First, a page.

Bigleaf hydrangeas thrive in partial shade and need protection from direct afternoon sun. ‘Big Daddy’ tolerates less sun exposure in hot climates. This easy-care hydrangea grows best in rich, medium-moist soils with good drainage.

‘Sweet Drift’ Rose and ‘Limelight’ Hydrangea

A sweet and stunning combo, ‘Sweet Drift’ roses bring a dwarf groundcover rose in baby pink to showcase the tall backdrop of cloudlike white and chartreuse ‘Limelight’ hydrangea blooms.

‘Limelight’ is a panicle hydrangea, tough and one of the easiest hydrangeas to grow. Panicle hydrangeas tolerate more sun than other types of hydrangea, making this an excellent fit for its rose companions.

Arrange ‘Sweet Drift’ roses as a low-growing border in front of ‘Limelight’ hydrangeas for abundant color at varying heights. ‘Limelight’ complements a range of colors from bold to pastel; don’t hesitate to pair it with violets and rich reds, too

‘Sweet DriftⓇ’ Rose

A close-up of a vibrant pink 'Sweet Drift' rose nestled among lush, deep green leaves.
Drift roses like ‘Sweet Drift’ are low-maintenance and disease-resistant.
botanical-name botanical name Rosa ‘Meiswetdom’ PP21,612
sun-requirements sun requirements Full sun
height height 1-2’
hardiness-zones hardiness zones 4-8

DriftⓇ roses are groundcover roses with florific vigor. Rosa ‘Sweet Drift’ creates a carpet of soft pink double blooms among dark green, lustrous foliage. Clusters of the petite flowers bloom nonstop from spring until the first hard frost.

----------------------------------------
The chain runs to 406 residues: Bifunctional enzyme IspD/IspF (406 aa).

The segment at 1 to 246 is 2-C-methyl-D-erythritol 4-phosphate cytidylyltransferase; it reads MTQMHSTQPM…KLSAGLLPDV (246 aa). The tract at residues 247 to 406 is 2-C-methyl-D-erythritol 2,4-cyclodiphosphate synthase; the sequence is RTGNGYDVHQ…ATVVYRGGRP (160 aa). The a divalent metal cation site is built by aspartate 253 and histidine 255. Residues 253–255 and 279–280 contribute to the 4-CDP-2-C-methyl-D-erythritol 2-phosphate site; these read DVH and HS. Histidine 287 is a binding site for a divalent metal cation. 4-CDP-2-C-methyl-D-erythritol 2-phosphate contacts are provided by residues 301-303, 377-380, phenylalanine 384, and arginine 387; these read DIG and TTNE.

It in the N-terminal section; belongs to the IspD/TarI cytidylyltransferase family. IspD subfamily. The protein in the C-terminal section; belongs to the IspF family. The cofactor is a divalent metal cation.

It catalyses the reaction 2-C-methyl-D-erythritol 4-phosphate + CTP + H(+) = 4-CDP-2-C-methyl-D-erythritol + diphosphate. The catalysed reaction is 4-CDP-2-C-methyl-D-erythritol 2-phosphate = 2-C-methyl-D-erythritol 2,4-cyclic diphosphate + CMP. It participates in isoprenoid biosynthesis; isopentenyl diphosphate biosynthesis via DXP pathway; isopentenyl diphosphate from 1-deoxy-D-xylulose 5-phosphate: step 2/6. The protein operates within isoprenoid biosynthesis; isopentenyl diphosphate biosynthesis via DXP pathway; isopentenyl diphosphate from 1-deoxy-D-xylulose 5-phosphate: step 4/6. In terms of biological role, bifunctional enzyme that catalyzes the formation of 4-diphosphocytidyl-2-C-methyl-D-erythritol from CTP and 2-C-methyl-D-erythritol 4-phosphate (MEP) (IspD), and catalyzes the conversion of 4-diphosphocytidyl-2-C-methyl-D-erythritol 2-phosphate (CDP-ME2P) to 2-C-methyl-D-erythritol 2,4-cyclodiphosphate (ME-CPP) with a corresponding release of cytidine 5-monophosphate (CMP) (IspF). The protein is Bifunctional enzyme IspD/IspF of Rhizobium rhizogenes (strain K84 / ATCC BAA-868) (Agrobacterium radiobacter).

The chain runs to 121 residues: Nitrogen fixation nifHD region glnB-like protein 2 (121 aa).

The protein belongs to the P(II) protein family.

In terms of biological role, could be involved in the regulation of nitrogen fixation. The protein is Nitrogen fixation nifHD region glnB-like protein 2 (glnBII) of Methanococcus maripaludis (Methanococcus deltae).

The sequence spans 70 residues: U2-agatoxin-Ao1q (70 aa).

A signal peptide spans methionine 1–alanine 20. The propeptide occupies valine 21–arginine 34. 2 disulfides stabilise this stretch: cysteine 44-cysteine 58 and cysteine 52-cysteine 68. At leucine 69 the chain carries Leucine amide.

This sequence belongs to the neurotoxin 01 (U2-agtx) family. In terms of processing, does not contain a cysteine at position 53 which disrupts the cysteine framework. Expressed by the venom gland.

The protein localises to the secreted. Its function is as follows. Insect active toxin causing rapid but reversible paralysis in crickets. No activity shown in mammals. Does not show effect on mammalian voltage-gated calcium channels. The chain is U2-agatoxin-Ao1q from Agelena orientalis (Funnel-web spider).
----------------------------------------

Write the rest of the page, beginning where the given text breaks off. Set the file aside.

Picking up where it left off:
Exceptionally easy to care for and disease-resistant, Drift roses withstand high heat, humidity, and cold winters. They bloom best in full sun but tolerate partial shade (with at least four hours of sun daily).

Rosa ‘Sweet Drift’ yields cupped blooms with up to 35 petals per flower. These gold medal winners make excellent mass plantings for the front of the border and along walkways, bringing soft, neutral tones amidst other blooming plants.

‘Limelight’ Hydrangea

Two clusters of 'Limelight' hydrangeas, featuring white and green petals, stand out vividly against a softly blurred backdrop of leafy trees.
Choose this hydrangea as a compact option among Drift roses.
botanical-name botanical name Hydrangea paniculata ‘Limelight’
sun-requirements sun requirements Full sun to partial shade
height height 6-8’
hardiness-zones hardiness zones 4-8

‘Limelight’ is an award-winning, favorite panicle hydrangea that brings a big show to the mid-summer garden with lasting interest into fall. Massive pyramidal blooms in creamy white and chartreuse age to pink and dusky rose as the season progresses.